When I first started getting into spirits I spent a lot of time reading message boards, blogs, and various consumer sites about whiskey. I was trying to both educate myself and get a sense of what people were drinking. That practice only broadened when I became the spirits buyer. What whiskies were people excited about? What were people anticipating? What were the hottest trends? What was going to be the next new thing? I needed that kind of data if I was going to be successful in my position. But then a funny thing happened: I realized that the correlation between what people talked about on the internet and what actually sold in the store was a tricky one. In a sense, people were quick to profess their love or desire for a particular spirit online, but not necessarily likely to buy one when the actual opportunity came around. It was like people were more interested in voicing their opinions than actually spending their money. You might see ten or so whisky blogs hyping a particular bottle, but almost no response from the market once that bottle came into stock. At the same time, a whiskey might get universally panned by critics, yet sell like hotcakes on our website despite the bad press. That's when I realized that, while sometimes entertaining, internet data and opinion was in no way, shape, or form guiding the lion's share of consumer habits.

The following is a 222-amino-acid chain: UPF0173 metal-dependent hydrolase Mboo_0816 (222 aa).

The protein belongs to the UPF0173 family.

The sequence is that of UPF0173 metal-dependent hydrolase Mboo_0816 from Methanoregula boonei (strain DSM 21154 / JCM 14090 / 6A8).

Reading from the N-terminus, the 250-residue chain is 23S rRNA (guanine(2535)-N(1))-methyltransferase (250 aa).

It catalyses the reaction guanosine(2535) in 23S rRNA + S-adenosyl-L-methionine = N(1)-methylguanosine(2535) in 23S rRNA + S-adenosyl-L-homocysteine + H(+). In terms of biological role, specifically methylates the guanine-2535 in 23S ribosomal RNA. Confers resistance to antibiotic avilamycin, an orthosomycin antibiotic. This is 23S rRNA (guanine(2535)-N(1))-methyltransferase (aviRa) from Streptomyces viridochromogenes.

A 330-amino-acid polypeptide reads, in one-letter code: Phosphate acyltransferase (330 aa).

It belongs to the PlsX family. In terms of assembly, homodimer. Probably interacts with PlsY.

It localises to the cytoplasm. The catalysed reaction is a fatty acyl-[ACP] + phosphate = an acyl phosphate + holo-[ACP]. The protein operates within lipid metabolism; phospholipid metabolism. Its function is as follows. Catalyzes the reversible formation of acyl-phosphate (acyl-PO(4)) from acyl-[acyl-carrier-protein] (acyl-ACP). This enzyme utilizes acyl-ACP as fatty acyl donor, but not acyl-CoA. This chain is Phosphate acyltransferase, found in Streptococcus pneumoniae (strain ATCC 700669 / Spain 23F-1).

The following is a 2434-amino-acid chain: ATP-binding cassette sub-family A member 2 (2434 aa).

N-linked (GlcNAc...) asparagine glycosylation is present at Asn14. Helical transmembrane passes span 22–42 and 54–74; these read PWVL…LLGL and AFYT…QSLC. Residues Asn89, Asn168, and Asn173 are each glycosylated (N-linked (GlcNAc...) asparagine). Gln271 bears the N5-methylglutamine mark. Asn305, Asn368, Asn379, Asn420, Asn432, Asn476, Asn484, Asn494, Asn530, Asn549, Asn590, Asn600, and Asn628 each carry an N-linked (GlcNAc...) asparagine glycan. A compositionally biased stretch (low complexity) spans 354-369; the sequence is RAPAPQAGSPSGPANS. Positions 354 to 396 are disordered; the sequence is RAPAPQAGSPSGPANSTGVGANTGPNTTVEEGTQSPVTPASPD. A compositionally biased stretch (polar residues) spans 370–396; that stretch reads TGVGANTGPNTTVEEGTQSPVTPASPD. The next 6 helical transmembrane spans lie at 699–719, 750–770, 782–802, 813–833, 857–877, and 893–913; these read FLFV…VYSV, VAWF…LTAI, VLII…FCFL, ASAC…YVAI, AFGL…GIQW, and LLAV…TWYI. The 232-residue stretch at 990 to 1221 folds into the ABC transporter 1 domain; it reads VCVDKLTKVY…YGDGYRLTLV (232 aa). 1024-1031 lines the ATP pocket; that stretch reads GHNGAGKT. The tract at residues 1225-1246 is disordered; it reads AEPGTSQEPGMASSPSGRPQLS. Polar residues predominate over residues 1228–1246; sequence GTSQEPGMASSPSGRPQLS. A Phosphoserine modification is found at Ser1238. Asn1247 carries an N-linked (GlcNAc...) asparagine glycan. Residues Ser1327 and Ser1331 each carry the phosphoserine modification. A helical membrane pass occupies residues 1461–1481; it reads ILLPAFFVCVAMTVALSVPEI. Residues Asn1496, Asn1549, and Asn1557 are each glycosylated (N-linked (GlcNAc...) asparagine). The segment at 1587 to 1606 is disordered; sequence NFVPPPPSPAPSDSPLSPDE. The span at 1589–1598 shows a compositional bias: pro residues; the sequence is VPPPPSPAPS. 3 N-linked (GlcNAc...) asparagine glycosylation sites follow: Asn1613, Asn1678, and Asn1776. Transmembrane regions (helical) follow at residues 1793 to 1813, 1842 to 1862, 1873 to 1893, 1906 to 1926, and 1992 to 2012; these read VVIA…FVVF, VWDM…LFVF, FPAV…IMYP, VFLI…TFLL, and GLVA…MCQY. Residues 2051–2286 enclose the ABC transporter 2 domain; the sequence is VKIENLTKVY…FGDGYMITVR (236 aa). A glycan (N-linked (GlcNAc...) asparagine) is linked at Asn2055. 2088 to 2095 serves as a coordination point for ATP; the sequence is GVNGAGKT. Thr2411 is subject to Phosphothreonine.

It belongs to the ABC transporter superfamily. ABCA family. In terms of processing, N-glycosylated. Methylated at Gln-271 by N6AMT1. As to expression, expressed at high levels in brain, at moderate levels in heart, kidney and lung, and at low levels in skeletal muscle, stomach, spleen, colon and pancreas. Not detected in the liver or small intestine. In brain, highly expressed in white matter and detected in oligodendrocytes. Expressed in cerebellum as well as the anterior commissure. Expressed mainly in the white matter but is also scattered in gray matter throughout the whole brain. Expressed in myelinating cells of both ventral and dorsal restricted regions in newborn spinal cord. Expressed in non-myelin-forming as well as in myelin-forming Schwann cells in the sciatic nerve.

I made a joke a few years ago about how whiskey "experts" will berate a particular brand online, but wake up the following morning to find that whiskey completely sold out at K&L. It's as if they're living in two different worlds: the virtual version on the web that confirms their collective beliefs and the real world here on earth where the actions of actual humans are not guided by bloggers or pundits. Many consumers don't care about what the whiskey community is talking about, nor do they take their cue from what whiskey media tells them is good. Most people just drink whatever's cheap, reasonably tasty, and speaks to their most basic core beliefs. You have to have a firm grasp on both of these worlds if you're going to succeed in the business of retail. You need the same general understanding of this concept if you're going to accurately predict a presidential election.
The internet has changed much about our lives, but perhaps most of all it's changed how we perceive reality. While it's comforting to tailor our worlds around what we believe, doing so can often further remove you from the truth. Big data ain't what it used to be.